Polyculturalist Visions Revisited
My contribution to the Ideas issue, The Culture Wars, Redux, was an essay about the ongoing crisis of representation in cultural institutions. I noted cultural critic Vijay Prashad, who advocates for a polyculturalism which views the world as “constituted by the interchange of cultural forms.” In the present blog post, an addendum to my original essay, I highlight artwork that represents a junction of ideas and concepts in different materials that permits culture to move from one form into another, and invites engagement through multiple modes of discourse. Many second and third-generation postmodernists have overlooked these intersections, especially ones that have some bearing on contemporary considerations of race and gender in art. This post explores concepts that have been translated through artists’ works and are merging into a collection of creative artifacts and technologies. As a social construction, this development can encourage scholars to negotiate, or stabilize, the meanings of these representations. As they relate to creative practices, these are the major tracks and themes I will explore here:
Syncretism is defined as the collision or reconciliation of disparate beliefs, systems of thought and forms of expression. It has become associated with representations and belief systems that reflect the myriad of African, Amerindian, European, Asian and North American cultures from which they emerged. Here, this incorporation has allowed for a kind of covert resistance and a rich mixture of associations between representations and a variety of techniques and media.
Black vernacular technological creativity frames language that defines a relevant social group as a fluid assemblage of individuals who share a common meaning of an artifact. It opens up interpretive flexibility to acknowledge and consider a multitude of coexisting technological meanings for a variety of social groups, and creates an opportunity to study how African Americans, and other marginalized peoples, create their own relevant social groups that decide which technologies work for them and how to use them.
Vanessa Maia Ramos-Velasquez. "Digital Anthropophagy and the Anthropophagic Re- Manifesto for the Digital Age," 2011. Photo courtesy the artist.
I first encountered Vanessa Maia Ramos-Velasquez during her presentation at ISEA2012 in Istanbul. Vanessa’s thesis, Digital Anthropophagy, offers a new take on cultural cannibalism in the digital age. In this work the Brazilian artist recasts archetypal savages as “surpassing their own limitations by reaching outside of the self and assimilating and acquiring the qualities of ‘the other.’” When she makes reference to “colorful data” she invokes a postmodern, polyculturalist vision to produce new knowledge that serves as a basis for change. New media art can represent this knowledge in innovative ways, especially by making viewers aware of different social conditions and by immersing viewers in the work. Rather than be distanced from this artwork, they are implicated in it.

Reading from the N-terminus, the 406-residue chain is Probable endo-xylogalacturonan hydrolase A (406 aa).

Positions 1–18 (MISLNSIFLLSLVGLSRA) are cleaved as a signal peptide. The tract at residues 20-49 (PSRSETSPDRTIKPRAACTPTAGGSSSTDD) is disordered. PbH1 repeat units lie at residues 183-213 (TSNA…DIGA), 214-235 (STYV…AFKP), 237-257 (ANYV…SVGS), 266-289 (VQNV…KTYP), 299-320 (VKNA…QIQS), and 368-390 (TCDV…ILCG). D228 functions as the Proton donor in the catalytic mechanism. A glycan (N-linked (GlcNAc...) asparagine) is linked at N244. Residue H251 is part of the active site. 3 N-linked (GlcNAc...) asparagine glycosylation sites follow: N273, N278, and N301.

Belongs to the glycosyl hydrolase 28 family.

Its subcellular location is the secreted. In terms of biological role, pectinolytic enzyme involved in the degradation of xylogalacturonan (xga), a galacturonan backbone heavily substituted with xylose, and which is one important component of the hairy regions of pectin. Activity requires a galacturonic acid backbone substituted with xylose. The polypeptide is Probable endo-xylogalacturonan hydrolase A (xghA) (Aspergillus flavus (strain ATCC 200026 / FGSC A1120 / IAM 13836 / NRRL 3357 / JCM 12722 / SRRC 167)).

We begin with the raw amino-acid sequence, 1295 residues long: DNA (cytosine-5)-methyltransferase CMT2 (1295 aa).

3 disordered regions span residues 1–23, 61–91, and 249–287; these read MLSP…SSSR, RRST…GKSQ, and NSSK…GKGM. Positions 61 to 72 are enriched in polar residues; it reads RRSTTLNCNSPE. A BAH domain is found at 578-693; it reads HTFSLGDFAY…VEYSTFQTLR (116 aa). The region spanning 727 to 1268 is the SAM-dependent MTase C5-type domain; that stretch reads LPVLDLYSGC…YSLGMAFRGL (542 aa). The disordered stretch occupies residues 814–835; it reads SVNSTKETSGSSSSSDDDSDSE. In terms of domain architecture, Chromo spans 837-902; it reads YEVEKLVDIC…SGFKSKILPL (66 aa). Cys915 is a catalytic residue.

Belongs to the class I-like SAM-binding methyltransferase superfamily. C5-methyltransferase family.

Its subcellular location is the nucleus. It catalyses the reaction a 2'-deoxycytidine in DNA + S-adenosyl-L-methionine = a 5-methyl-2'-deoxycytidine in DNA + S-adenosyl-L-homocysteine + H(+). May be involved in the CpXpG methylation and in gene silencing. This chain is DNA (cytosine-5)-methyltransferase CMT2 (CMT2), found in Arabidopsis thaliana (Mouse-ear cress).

Polyculturalist artists use their work to project or augment aspects of their awareness that may intentionally undermine the illusory or fantasy aspects of their narratives, encouraging more critical views of their work. The projected self seeks to become a primary identity, demanding to be acknowledged and included. Awareness of immersion in the sociocultural realm has led postmodern artists to create work that either invites themselves, or their audiences to reflexively examine their own position in relation to the artwork in physical or virtual space and in the artwork’s institutional context.
In the Anthropophagic Re-Manifesto for the Digital Age Vanessa Ramos-Velasquez recites her texts and engages the audience in the practice of “consumption (ingestion, digestion and excretion) involving a technological mediation,” where participants are invited to tear off and eat portions of texts written in black permanent marker on rice paper – a symbolic Eucharist. She seeks to update the anthropophagic practice of cultural cannibalism – mostly online or virtually – where anyone can be a colonizer. This ritual, recast in a positive light, no longer exists just to protect the physical body – the acculturation results from interaction and immersion in the work.
In 2010, Ramos-Velasquez dedicated her performance to the Afro-Brazilian Goddess Yemanjá (Yemonja) who is synthesized from African, Amerindian, and European belief systems and syncretized with other deities. In Yorùbá belief Yemoja means “yeye emo eja,” or “mother whose children are like fish” which represents the vastness of motherhood: the woman’s fecundity and reign over all living things. As many Brazilian religious (Umbanda) practitioners send their gifts to Yemanjá in wooden toy boats, Ramos-Velasquez was inspired to use Skype to make contact with a Yorubá spiritual center in Brazil to ask for their blessing to put the boat in the virtual sea (here, video screens with video of ocean recorded in Rio de Janeiro).
Scholar Roy Ascott writes that syncretism is an attempt to “reconcile and analogise” disparate religious/spiritual and cultural practices in disciplines such as art, and may contribute to our understanding of multi-layered worldviews – material and metaphysical – that are emerging with our engagement in, amongst other things, ubiquitous and creative technologies. Rayvon Fouché describes black vernacular technological creative acts in three ways: